JFK, who secretly suffered from debilitating ailments and had been given last rites three times before becoming president, approached politics and his personal life with an impatience that seemed indicative of someone who expected to die young. With help from his powerful and wealthy father, Joseph, and his equally ambitious siblings, he took the White House by storm, leapfrogging over the political establishment.

“He lived life as a race against boredom,” Reeves said. “He would not wait his turn. He was the first self-financed, self-created presidential candidate. He had it won before they knew what happened. If you want it, go after it. No one waits their turn now. That was largely because of Kennedy.”

He was also a torrid womanizer, engaging in several well-documented affairs before and during his presidency.

After his death, his wife, family and inner-circle embarked on a campaign to burnish his legacy, which is a big reason why there are so many schools, buildings, streets, plazas and government facilities around the world named after him. No other modern president has enjoyed such treatment, except for maybe Ronald Reagan, Reeves said.

At the same time, the Kennedy family has been struck by a number of tragedies—accidents, illnesses, murder, substance-abuse problems—that gave rise to the notion of a "Kennedy curse.”

Those who believe in such a thing point to a string of events that began before JFK’s assassination: the wartime death of his older brother, Joseph; the botched lobotomy of a sister, Rosemary; the death of another sister, Kathleen, in a plane crash; John and Jackie’s stillborn daughter; and the death of a prematurely born son.

The family misfortunes continued after JFK died. The first was a June 1964 plane crash in which the late  president’s youngest brother, Ted, barely survived. In 1968, another brother, Robert, was assassinated as he campaigned for president. A year later, Ted drove a car off a small bridge near Martha’s Vineyard, Massachusetts, killing a young woman in the passenger’s seat. Other members of the extended clan have been convicted of murder, suffered cancer, overdosed and died in other horrific ways. That includes JFK’s son, John Jr., who perished while piloting a small plane near Martha’s Vineyard in 1999.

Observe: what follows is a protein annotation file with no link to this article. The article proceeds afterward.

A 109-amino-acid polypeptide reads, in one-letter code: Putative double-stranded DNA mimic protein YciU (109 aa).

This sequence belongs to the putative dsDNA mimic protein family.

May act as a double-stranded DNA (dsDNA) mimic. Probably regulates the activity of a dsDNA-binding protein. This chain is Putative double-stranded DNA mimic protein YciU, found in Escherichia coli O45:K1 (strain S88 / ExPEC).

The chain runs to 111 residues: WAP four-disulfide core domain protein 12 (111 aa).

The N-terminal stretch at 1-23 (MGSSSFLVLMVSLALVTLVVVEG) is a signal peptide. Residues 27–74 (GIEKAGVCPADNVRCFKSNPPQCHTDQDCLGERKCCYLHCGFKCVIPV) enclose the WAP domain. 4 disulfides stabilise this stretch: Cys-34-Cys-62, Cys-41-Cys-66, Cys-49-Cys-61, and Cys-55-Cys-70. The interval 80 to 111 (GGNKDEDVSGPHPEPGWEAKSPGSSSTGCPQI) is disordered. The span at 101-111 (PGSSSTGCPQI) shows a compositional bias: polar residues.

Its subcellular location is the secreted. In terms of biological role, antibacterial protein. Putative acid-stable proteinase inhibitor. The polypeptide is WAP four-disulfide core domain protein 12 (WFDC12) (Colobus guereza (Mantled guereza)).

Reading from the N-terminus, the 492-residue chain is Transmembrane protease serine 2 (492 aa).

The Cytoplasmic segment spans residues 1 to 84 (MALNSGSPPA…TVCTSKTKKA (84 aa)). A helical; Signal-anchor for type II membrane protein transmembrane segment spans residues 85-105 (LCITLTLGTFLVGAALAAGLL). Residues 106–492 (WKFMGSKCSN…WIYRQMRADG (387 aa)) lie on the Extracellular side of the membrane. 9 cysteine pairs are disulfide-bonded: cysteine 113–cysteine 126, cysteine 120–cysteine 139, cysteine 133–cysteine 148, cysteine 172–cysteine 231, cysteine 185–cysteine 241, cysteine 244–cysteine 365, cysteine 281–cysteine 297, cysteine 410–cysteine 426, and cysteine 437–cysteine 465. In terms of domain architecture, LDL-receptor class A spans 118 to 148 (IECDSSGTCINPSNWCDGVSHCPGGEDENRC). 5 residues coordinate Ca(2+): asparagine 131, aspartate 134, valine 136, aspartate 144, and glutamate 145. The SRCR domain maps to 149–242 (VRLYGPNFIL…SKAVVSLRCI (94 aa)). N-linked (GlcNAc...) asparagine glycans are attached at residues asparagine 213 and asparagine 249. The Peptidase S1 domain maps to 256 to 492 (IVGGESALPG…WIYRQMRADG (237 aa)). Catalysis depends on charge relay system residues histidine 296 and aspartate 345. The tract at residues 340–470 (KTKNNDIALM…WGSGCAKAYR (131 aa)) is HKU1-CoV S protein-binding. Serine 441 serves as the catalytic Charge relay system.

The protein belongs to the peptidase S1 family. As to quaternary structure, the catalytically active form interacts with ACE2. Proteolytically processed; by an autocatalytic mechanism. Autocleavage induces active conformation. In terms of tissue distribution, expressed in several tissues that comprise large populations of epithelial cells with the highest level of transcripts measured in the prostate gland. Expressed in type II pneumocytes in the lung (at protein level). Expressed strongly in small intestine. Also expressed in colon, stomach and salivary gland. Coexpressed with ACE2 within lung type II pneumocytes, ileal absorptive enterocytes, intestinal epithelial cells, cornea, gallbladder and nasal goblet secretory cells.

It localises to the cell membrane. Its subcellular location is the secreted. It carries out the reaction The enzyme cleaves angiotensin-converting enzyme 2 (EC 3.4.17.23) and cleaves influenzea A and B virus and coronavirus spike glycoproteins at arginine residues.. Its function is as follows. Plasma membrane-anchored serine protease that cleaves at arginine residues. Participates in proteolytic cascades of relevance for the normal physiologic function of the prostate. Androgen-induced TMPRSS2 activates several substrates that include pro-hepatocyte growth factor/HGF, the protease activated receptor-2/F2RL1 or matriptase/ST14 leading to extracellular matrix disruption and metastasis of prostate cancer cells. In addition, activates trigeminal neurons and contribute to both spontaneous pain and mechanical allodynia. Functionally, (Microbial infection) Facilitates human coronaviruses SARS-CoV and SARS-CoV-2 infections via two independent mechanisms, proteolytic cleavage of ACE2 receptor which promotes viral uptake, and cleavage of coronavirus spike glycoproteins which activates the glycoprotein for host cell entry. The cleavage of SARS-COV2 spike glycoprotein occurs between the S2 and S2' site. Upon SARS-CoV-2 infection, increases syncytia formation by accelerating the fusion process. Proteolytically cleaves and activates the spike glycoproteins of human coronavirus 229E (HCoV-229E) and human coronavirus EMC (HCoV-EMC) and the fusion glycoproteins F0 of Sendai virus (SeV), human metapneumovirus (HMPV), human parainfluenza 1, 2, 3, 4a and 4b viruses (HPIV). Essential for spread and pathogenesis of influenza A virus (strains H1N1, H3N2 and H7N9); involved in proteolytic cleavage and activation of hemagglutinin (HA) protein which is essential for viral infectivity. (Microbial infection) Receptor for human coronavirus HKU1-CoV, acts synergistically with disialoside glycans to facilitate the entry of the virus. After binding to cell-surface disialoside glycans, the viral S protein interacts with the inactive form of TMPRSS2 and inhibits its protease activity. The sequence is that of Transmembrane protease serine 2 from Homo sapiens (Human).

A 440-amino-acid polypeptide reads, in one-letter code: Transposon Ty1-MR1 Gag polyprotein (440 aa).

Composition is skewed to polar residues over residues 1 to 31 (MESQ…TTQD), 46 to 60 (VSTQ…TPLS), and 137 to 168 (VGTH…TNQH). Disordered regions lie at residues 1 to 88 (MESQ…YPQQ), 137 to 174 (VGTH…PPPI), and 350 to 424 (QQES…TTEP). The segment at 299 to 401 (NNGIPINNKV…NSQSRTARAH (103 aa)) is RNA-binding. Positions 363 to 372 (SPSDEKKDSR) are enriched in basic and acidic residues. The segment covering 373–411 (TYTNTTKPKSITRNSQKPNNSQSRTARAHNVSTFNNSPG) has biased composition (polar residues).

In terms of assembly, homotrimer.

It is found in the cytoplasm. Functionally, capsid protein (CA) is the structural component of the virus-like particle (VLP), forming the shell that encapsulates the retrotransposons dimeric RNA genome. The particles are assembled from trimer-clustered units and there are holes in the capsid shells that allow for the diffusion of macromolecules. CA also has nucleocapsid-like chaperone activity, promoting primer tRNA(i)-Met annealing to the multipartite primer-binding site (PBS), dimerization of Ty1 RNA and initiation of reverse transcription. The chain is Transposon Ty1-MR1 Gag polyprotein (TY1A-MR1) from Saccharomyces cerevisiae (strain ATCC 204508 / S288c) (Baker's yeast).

But scholars scoff at the idea of a Kennedy curse. They point out that the family is so large and sprawling that bad things were bound to happen to some of them. Adding to the peril was that many of JFK’s kin lived the way he did: at full speed, at high risk.

The perception of a curse exists because of that Kennedy mystique, which survives unabated to this day. The 50th anniversary of JFK’s death has sprouted another wave of books about him.

Which raises the question: Will the glow over a president who served less than three years ever dull?

Reeves doesn’t think so. If the negative aspects of his presidency and personal life haven’t sufficiently tarnished him, they likely won’t ever, he said.

The main enemy is time. Eventually, the number of Americans who remember watching John and Jackie in the White House — along with the historians and journalists who documented it — will diminish to nothing.

“They are still the king and queen, at least until my generation dies off,” Sabato said. “It will eventually fade into history. And perhaps the view of the Kennedys will become more realistic. But until then, you’re going to continue to focus on the mythology.”